You may not realize this, but every time you invest in a mutual fund or exchange traded fund (ETF), you are buying shares in the underlying companies that the fund invests in. Because you own those shares, you have a right to vote on issues that the company or shareholders bring to a shareholder vote. The majority of funds vote your shares on your behalf, and they typically vote in whatever way the company’s board recommends.
Some funds, however, take a more activist stance. One such fund that made waves last year is Engine No 1, which succeeded in replacing several Exxon board members with climate-friendly directors via shareholder vote, disrupting Exxon’s “business as usual” decisions and requiring them to consider more climate-friendly action.
This means that anytime a shareholder vote takes place at a company the Sphere fund invests in on a topic having to do with climate change, SPFFX will vote your shares for climate action. This could encourage banks that finance fossil fuel projects to stop financing those projects, or it could encourage logistics companies that have gas-guzzling fleets to replace them with electric vehicles. SPFFX gives your dollars a voice in a way that most funds do not.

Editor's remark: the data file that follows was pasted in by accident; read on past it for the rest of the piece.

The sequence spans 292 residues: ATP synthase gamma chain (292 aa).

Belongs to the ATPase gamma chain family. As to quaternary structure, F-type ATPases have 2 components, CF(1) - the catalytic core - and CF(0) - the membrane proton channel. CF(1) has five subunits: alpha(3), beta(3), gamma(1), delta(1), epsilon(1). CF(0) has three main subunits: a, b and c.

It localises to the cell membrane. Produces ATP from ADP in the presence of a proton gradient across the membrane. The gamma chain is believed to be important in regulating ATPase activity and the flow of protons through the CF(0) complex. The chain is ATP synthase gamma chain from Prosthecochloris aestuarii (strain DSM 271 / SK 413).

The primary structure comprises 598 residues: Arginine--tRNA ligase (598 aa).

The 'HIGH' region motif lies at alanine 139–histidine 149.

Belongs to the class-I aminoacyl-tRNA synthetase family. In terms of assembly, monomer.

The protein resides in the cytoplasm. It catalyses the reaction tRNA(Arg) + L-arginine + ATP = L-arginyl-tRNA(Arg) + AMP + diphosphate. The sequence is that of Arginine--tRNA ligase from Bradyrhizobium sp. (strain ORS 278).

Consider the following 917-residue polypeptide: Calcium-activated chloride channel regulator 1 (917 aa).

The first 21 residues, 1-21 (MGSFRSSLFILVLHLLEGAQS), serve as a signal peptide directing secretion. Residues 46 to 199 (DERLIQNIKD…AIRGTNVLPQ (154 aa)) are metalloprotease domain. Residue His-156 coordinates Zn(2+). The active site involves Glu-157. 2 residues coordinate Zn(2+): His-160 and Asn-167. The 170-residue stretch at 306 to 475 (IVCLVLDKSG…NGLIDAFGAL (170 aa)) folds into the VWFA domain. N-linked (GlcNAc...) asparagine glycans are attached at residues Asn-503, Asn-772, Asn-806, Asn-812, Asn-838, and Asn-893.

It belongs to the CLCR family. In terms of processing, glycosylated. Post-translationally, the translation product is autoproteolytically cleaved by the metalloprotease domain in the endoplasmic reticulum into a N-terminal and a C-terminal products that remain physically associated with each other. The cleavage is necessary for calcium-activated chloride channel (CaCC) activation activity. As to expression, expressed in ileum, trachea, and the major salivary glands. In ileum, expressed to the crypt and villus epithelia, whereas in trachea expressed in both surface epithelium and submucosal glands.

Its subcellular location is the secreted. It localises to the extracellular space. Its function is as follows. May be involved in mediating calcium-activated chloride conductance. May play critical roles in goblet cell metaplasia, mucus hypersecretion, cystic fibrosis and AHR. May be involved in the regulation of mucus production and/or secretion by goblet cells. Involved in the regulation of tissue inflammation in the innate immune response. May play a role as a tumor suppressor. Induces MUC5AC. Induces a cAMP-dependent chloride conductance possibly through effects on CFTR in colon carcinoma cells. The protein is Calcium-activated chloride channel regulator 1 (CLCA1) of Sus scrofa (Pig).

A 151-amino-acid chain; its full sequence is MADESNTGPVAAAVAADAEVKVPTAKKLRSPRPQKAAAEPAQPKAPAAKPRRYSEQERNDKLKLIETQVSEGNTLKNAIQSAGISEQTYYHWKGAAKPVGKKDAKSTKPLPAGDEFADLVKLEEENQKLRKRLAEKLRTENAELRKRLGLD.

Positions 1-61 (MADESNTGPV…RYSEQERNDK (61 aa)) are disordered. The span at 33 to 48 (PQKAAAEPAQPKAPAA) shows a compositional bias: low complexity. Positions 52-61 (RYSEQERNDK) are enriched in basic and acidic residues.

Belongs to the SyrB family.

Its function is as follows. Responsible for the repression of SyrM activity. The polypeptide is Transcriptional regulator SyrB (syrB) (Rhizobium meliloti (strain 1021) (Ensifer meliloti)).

Beyond the climate impact that your dollars can have in SPFFX, it can also be good for your bottom line. Investors often put a portion of their investments in a well-diversified swath of the US economy like the S&P 500, where historical growth has averaged between 7-10% over the long term. Investing in SPFFX gives access to this type of diversified investment, with similar low fees to what would be charged in a typical S&P 500 fund. You can learn more about the 10-year back test of the Sphere 500 Fossil-Free Index here.
If you made contributions to a 401(k) plan with a prior employer on Vanguard, you can roll over those 401(k) dollars into an Individual Retirement Account, commonly called an IRA.
A traditional IRA keeps the tax-advantaged status of a 401(k), because the money you contributed to it while you were with your former employer used pre-tax dollars. Whereas a 401(k) plan typically has a limited number of investment options that have been pre-selected by the employer or a representative of the employer, an IRA can invest in most mutual funds and exchange traded funds (commonly called ETFs).